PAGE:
ROCK HILL — For 50 years, Rock Hill residents have celebrated spring with family and friends at the Come-See-Me festival, this year from April 11 through 20.
Known as the largest volunteer-run festival in the southeast, Come-See-Me attracts more than 100,000 visitors a year with music, sports, cultural and childrens events.
Its 10 days full of family fun and a great time to invite friends and family to see Rock Hill at our finest time, said Erika Bell, the 2013 festival chair. Come-See-Me offers something for all ages, beginning with the parade and ending with the tailgate and fireworks.
The festival has stayed true to its faithful schedule of perennial classics mixed with a few new activities that are timed to the peak flower blooms at Glencairn Garden. Over the years, Come-See-Me has expanded from a weekend event to 10 days, showcasing venues throughout Rock Hill.
To mark its 50th year, Come-See-Me will have a retro feel this year with garden hostesses, high school girls in fancy dresses, returning to Glencairn Garden and Coke floats being served at Gourmet Gardens. Over 51 years, the festival has only been canceled once, in 1973, for the construction of the roof over downtown Rock Hill.
The 2013 logo features festival mascot Glen the Frog, designed by the late Vernon Grant, the nationally acclaimed illustrator and Rock Hill resident.
The logo includes a 50th festival marker and the Grant-designed owl in a bowtie, Come-See-Mes first mascot in 1962. Glen wears a blue tuxedo with a red bowtie and dances jovially with a cane.
Come-See-Me was first held in 1962 as a community project to invite visitors, relatives and friends to see Rock Hill during its most beautiful season.
Grant, who created the Rice Krispies gnomes, Snap, Crackle and Pop, drew more than 30 different images of Glen the Frog for Come-See-Me. The images depict a happy, welcoming and usually, well-dressed frog.
For the April 11 kickoff parade, participants and spectators are asked to dress in fashion from the 1960s, 70s, 80s or 90s.
Bell raided her grandmothers closet and found a powder blue suit with a matching veiled hat, worn in the 1960s to a family wedding.
It fits! Its a miracle, said Bell, a Rock Hill native who has been helping organize Come-See-Me since 1996.
She has enjoyed seeing old festival photos and brainstorming on how to commemorate the anniversary.
It has been so much fun reminiscing, Bell said.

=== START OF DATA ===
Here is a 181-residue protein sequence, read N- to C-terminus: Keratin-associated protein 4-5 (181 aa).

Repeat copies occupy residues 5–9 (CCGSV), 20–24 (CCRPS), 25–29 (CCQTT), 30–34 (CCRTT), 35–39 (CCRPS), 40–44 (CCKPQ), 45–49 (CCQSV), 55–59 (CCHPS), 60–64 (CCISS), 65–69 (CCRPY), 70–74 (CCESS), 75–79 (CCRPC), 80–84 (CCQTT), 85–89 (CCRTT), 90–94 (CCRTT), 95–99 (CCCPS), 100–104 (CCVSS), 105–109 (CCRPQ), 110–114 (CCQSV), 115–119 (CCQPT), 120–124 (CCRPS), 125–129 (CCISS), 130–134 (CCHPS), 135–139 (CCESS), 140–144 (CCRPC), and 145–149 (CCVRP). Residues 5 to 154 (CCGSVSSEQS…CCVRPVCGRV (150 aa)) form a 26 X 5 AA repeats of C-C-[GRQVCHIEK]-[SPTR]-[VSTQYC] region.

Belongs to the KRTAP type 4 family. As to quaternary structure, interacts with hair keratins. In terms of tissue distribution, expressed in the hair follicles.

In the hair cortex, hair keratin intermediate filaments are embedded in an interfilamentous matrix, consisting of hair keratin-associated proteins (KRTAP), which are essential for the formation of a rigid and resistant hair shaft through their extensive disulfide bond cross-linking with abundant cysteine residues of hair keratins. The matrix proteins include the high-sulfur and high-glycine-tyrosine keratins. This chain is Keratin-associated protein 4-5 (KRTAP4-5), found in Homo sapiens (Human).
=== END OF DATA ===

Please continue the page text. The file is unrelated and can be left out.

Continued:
Trademark festival events include the Beach Bash, with a shag contest, and Chalk on Main on April 12. The 13th has the Fun Run and Road Race, the ever-competitive Mayors Frog Jump, where hopping is preferred mode of travel, Gourmet Gardens and Musical Mania.
At Gourmet Gardens, from 11 a.m. to 7 p.m. at Cherry Park, favorite dishes from local restaurants and vendors are sampled, and live music is enjoyed. This year, The Folsom Prison Gang opens, and The Flying Saucers close the event.
Sundaes with Glen and Mother Goose with delicious PWs ice cream is from 2 to 5 p.m. April 14 at Glencairn Garden, the original focus of Come-See-Me that is the site of numerous mid-day and evening live entertainment.
Two classic events are held at Winthrop the Teddy Bear Tea Party is from 3:30 to 4:30 p.m. April 16 on the campus green and Moonlight Jazz and Blues is from 6 to 10 p.m. April 19 at Winthrop Lake.
The festival ends with a bang barbeque, tailgating, skydiving, fireworks and new this year, a cornhole tournament, at Winthrop Lake on April 20. This year marks the 6th annual performance of the Carolina Skydiving Team.
For Dr. Brian Colletto, a local eye doctor and Rock Hill native, it isnt spring without Come-See-Me.
As a child, he remembers watching the grand finale fireworks from his home near Winthrop Lake. As an adult, he enjoys the music events of Come-See-Me, including the Moonlight Jazz and Glencairn Garden live shows.
I see as many as I can, said Colletto, who plays the guitar.
Collettos practice sponsors Come-See-Me.
It is Rock Hills time to shine, he said. The city is beautiful, everything is blooming and its an opportunity for the city to showcase what it has to offer.